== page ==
We don’t have any animal milks in our household any more; we have opted for a soya milk alternative instead and use this for all our beverages and cooking requirements. If we run out, we make our own oat milk - an easy recipe that we recently shared with Brady Sissy on our Facebook group Planet Vegetaria. We have not given up cream, though I can’t really remember the last time we had cream as we generally substitute this for yoghurt, which in every way is a cop-out as it is still a produce from a cow (in our case) though the next step for us here is to move to non-dairy yoghurt.
What is our favourite cheese? Well, I suppose it would have to be hard cheeses like Cheddar, and Parmesan. We are also particularly enjoying a Red Leicester at the moment from Lidl, and could not do without cottage cheese; either eaten as it is with crackers and salad or made into a delicious smoked mackerel pate.
This summer has been about lunches of homemade bread toasted, then our own allotment-grown grilled tomatoes sliced and laid on top, warmed under a grill, then slices of cheddar added and all then grilled to a melting glory. With a little bit of sea salt and cracked black pepper I’m not sure we had anything more divine over the summer months; in fact I think our second favourite lunch has been exactly the same but just as a sandwich, and with no addition of heat other than the 30° outside.
Anyway, back to cheese...
Even if one is not vegetarian or moving towards being a vegan, I think we all know that it is best to cut down on our saturated fat intake, and that obviously includes all of the hard cheeses, and many of the creamy, French-style ones that we buy in shops. Obviously, there are low fat and fat-free alternatives, though I think it’s better to have a little bit of something fabulous than a larger bit of something average. When it comes to being vegetarian and vegan, there are now many cheese alternatives; ones that can be made in a domestic kitchen at home as well as a decent number of branded versions in the shops. However, I think I’m yet to find a vegan alternative to cheese that will make us give up a good Cheddar or Red Leicester, or in fact a decent Parmesan. Who does not like a lovely grating of salty, crystal dense parmesan on their Bolognese, chillies, soups, or in fact virtually anything veggie and savoury?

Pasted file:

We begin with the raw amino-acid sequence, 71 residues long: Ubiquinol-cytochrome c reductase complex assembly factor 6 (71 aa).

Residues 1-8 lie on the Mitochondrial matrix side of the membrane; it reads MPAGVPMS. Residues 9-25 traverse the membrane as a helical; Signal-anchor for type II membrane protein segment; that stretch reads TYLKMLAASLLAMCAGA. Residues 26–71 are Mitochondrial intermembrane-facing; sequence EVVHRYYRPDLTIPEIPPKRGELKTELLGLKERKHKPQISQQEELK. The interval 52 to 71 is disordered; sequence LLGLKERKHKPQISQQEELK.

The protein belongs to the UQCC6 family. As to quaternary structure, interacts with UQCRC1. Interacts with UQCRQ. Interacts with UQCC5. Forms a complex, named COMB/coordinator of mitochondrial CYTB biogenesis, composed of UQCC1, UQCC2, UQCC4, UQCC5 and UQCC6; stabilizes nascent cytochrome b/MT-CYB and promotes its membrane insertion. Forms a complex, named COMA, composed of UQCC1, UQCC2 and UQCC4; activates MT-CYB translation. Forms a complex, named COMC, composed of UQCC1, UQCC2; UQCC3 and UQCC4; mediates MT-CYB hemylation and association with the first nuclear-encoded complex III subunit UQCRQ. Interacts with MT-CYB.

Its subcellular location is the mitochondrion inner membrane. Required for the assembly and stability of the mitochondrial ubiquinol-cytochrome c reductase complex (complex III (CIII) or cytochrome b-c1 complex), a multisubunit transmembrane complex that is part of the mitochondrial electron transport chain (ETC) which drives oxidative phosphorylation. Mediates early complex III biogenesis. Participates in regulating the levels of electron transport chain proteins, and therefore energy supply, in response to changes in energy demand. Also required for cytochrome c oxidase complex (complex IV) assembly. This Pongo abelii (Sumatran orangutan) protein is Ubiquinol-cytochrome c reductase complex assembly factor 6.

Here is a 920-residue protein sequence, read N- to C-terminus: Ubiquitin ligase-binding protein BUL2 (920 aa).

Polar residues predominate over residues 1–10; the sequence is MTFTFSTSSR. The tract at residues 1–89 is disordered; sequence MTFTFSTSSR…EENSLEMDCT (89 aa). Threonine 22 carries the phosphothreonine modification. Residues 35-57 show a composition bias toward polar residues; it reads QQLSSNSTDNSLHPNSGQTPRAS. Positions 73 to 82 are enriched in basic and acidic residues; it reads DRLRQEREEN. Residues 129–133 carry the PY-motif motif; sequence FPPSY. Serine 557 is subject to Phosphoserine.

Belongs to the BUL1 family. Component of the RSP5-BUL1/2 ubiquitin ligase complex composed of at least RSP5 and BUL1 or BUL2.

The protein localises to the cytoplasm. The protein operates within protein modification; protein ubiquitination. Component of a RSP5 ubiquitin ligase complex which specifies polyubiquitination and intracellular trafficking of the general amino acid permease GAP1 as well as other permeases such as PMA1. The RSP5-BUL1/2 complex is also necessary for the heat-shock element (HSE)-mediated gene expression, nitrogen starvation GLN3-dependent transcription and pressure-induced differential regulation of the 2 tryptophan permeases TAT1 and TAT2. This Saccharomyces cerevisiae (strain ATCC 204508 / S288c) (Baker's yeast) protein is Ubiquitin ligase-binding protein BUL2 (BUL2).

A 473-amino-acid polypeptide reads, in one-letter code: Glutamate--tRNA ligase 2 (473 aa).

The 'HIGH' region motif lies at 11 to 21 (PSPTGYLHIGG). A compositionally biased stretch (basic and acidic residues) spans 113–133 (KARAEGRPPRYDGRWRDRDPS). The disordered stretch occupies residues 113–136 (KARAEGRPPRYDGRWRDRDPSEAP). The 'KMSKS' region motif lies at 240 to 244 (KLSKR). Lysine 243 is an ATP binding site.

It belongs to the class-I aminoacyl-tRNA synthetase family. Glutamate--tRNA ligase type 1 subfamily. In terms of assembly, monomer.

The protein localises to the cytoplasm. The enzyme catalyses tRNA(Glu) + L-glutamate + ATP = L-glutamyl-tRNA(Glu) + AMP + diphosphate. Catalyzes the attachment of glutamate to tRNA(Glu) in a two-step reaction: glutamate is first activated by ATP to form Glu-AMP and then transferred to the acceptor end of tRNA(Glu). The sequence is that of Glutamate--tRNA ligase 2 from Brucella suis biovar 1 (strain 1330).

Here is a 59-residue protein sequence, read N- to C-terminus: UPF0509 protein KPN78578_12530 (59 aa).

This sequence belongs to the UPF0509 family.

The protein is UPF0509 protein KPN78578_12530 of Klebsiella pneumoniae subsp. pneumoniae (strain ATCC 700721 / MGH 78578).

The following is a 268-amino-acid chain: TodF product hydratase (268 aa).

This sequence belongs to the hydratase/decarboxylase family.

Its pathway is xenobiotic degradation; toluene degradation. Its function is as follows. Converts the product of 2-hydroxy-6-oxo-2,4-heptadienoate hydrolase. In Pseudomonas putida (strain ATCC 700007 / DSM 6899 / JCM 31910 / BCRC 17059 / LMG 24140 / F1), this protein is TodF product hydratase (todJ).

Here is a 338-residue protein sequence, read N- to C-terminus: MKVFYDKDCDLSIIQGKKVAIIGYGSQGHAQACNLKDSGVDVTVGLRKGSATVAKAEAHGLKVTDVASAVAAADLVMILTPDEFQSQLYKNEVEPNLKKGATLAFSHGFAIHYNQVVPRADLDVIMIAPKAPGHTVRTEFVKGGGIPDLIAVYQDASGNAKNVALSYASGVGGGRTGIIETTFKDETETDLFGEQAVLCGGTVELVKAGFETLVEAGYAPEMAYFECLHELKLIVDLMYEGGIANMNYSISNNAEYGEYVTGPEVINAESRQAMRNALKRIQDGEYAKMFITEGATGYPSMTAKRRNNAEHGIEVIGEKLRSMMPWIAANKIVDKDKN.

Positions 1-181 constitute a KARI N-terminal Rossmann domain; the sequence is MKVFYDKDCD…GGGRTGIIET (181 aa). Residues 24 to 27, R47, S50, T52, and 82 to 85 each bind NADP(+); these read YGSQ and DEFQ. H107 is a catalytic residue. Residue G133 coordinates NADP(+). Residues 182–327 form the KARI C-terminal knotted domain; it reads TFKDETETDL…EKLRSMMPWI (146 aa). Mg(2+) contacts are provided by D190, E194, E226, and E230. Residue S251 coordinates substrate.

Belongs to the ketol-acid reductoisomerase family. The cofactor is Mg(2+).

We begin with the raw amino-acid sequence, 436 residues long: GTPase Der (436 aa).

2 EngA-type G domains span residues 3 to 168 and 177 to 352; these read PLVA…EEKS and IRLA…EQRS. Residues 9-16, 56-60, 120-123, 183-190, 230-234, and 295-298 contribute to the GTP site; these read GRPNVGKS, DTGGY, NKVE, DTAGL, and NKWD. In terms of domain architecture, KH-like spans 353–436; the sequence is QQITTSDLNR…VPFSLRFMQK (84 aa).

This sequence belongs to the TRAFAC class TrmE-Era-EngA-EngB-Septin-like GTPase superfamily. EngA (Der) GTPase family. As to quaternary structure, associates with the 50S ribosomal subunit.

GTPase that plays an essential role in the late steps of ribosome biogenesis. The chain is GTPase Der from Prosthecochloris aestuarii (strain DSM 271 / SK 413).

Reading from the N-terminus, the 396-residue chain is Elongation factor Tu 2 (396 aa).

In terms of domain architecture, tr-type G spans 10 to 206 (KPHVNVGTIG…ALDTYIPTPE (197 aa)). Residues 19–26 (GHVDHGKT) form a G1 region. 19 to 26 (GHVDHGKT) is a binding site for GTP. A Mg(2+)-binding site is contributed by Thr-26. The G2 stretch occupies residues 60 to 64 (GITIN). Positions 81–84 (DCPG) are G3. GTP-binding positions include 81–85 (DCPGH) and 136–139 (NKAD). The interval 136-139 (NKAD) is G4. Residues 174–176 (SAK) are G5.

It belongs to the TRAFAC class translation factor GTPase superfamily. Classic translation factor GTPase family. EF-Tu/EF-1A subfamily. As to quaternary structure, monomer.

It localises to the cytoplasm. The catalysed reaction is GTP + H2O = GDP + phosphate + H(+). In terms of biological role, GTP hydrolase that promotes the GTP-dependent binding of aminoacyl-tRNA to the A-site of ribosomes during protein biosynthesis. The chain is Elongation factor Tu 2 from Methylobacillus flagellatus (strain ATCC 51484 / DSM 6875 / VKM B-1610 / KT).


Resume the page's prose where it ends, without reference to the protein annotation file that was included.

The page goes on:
Well, if this is your thing then maybe it’s time to try some alternatives…
One of the substitutes for parmesan that you can make at home is actually called Poor Man's Parmesan. Admittedly, it is not at all cheesy but it does add a texture to a dish akin to the traditional style parmesan that many Italians know and love. Poor Man’s Parmesan is basically breadcrumbs sautéed in olive oil with parsley and salt and pepper. It sounds simple, and it is, though it is absolutely divine. Sometimes, with our friend Mireille, we will have spaghetti with Poor Man's Parmesan with additional sliced or minced garlic added. Sublime! You could either buy the breadcrumbs or make your own by blitzing stale bread in a blender. This should be made to use immediately.
Taking the difficulty level up a little, though still very simple, is cheesy breadcrumbs. Take a few slices of good bread, preferably stale, tear into chunks then bake in a moderate oven for 10 to 15 minutes until all the moisture has evaporated from the bread. Once cooled, blitz the baked bread chunks with nutritional yeast flakes, onion powder, garlic powder, salt and pepper. This will keep in a sealed jam jar or glass jar for a few days.
If you like that hint of cheese and want to add another flavour level and some protein, then have a go at a vegan parmesan made with cashews, nutritional yeast flakes, garlic powder, onion powder and some salt and pepper (if you like pepper). You just add all ingredients to a blender and blitz until the texture of fine breadcrumbs. A scattering on top of your favourite pasta dish will surprise you, and added to a fine chili will lift it to a divine chili. This will keep in a sealed jam jar or glass jar for up to a week.
So the above are three simple ways you can cut down a little on cheese, and more importantly your saturated fat intake. Like many of the recipes we try and we share, feel free to add your own twist; herbs, seasonings, different types of nuts and even seeds can be added or substituted. Maybe roast the nuts for Vegan Parmesan for ten minutes in a hot oven for an added flavour dimension.
Below are the recipes for use with the above directions:
Poor Man’s Parmesan
2 tbsp olive oil
4 tbsp bread crumbs
2 tbsp finely chopped parsley
1/4 tsp salt
1/4 tsp freshly ground pepper
2 thick slices of stale bread (white, wholegrain or whatever you have)
3 tbsp nutritional yeast
1/2 tsp sea salt
1/4 tsp ground pepper
1/2 tsp garlic powder
1/2 tsp onion powder
6 tbsp raw cashews or cashews/almonds
3 tbsp nutritional yeast
1 tsp salt
1tsp cracked black pepper
1/2 tsp garlic powder
1/2 tsp onion powder
Don't throw away your home-grown pumpkin seeds. Wash, removing all pumpkin flesh, dab dry with a clean tea towel, then let dry for 24 hours. Add a little oil, salt and spices, and roast in a hot oven for fifteen/twenty minutes. Delish!
Fed up with Green Tomato Chutney? This refreshing and mild curry may be just the right thing for you!
...long term partners.